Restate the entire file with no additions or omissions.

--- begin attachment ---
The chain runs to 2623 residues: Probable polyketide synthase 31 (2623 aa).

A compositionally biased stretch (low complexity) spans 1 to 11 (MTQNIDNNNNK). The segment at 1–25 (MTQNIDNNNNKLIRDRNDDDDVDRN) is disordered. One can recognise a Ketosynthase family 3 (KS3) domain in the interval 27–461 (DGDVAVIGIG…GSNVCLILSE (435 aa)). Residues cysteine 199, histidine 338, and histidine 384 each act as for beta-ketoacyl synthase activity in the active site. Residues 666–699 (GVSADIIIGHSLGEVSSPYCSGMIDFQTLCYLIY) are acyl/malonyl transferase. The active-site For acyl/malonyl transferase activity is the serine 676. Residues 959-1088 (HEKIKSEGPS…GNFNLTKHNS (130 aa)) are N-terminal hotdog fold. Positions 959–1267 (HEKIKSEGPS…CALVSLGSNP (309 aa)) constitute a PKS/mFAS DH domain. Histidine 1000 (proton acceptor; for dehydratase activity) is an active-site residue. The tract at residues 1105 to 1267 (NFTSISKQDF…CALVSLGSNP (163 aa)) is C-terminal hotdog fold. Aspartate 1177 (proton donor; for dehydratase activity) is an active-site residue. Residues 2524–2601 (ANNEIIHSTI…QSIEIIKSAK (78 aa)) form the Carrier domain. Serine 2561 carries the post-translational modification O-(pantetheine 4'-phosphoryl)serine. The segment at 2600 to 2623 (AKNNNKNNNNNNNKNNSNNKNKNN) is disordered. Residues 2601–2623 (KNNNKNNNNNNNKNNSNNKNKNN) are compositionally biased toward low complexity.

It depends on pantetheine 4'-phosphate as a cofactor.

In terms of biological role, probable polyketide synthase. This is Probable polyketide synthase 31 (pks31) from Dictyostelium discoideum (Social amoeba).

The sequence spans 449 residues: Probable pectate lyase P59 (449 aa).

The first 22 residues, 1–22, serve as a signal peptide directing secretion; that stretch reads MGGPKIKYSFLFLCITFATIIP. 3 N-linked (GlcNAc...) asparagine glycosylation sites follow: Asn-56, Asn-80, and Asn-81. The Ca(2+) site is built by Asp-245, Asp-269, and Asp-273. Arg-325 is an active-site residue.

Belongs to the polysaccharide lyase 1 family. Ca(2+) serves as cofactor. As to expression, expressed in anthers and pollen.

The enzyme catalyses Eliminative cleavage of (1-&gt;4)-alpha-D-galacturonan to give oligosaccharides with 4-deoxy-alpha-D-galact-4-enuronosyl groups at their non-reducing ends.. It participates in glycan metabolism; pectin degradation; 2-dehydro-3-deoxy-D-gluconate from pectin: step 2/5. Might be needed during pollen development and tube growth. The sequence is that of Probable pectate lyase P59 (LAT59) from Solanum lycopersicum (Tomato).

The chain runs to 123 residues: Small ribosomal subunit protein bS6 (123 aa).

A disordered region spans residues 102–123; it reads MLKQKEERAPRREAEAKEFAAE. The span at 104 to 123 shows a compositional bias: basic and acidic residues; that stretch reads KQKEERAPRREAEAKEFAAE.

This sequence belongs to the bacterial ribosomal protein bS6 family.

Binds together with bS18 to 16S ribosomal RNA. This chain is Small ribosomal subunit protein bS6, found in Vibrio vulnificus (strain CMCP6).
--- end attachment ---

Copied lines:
The chain runs to 2623 residues: Probable polyketide synthase 31 (2623 aa).

A compositionally biased stretch (low complexity) spans 1 to 11 (MTQNIDNNNNK). The segment at 1–25 (MTQNIDNNNNKLIRDRNDDDDVDRN) is disordered. One can recognise a Ketosynthase family 3 (KS3) domain in the interval 27–461 (DGDVAVIGIG…GSNVCLILSE (435 aa)). Residues cysteine 199, histidine 338, and histidine 384 each act as for beta-ketoacyl synthase activity in the active site. Residues 666–699 (GVSADIIIGHSLGEVSSPYCSGMIDFQTLCYLIY) are acyl/malonyl transferase. The active-site For acyl/malonyl transferase activity is the serine 676. Residues 959-1088 (HEKIKSEGPS…GNFNLTKHNS (130 aa)) are N-terminal hotdog fold. Positions 959–1267 (HEKIKSEGPS…CALVSLGSNP (309 aa)) constitute a PKS/mFAS DH domain. Histidine 1000 (proton acceptor; for dehydratase activity) is an active-site residue. The tract at residues 1105 to 1267 (NFTSISKQDF…CALVSLGSNP (163 aa)) is C-terminal hotdog fold. Aspartate 1177 (proton donor; for dehydratase activity) is an active-site residue. Residues 2524–2601 (ANNEIIHSTI…QSIEIIKSAK (78 aa)) form the Carrier domain. Serine 2561 carries the post-translational modification O-(pantetheine 4'-phosphoryl)serine. The segment at 2600 to 2623 (AKNNNKNNNNNNNKNNSNNKNKNN) is disordered. Residues 2601–2623 (KNNNKNNNNNNNKNNSNNKNKNN) are compositionally biased toward low complexity.

It depends on pantetheine 4'-phosphate as a cofactor.

In terms of biological role, probable polyketide synthase. This is Probable polyketide synthase 31 (pks31) from Dictyostelium discoideum (Social amoeba).

The sequence spans 449 residues: Probable pectate lyase P59 (449 aa).

The first 22 residues, 1–22, serve as a signal peptide directing secretion; that stretch reads MGGPKIKYSFLFLCITFATIIP. 3 N-linked (GlcNAc...) asparagine glycosylation sites follow: Asn-56, Asn-80, and Asn-81. The Ca(2+) site is built by Asp-245, Asp-269, and Asp-273. Arg-325 is an active-site residue.

Belongs to the polysaccharide lyase 1 family. Ca(2+) serves as cofactor. As to expression, expressed in anthers and pollen.

The enzyme catalyses Eliminative cleavage of (1-&gt;4)-alpha-D-galacturonan to give oligosaccharides with 4-deoxy-alpha-D-galact-4-enuronosyl groups at their non-reducing ends.. It participates in glycan metabolism; pectin degradation; 2-dehydro-3-deoxy-D-gluconate from pectin: step 2/5. Might be needed during pollen development and tube growth. The sequence is that of Probable pectate lyase P59 (LAT59) from Solanum lycopersicum (Tomato).

The chain runs to 123 residues: Small ribosomal subunit protein bS6 (123 aa).

A disordered region spans residues 102–123; it reads MLKQKEERAPRREAEAKEFAAE. The span at 104 to 123 shows a compositional bias: basic and acidic residues; that stretch reads KQKEERAPRREAEAKEFAAE.

This sequence belongs to the bacterial ribosomal protein bS6 family.

Binds together with bS18 to 16S ribosomal RNA. This chain is Small ribosomal subunit protein bS6, found in Vibrio vulnificus (strain CMCP6).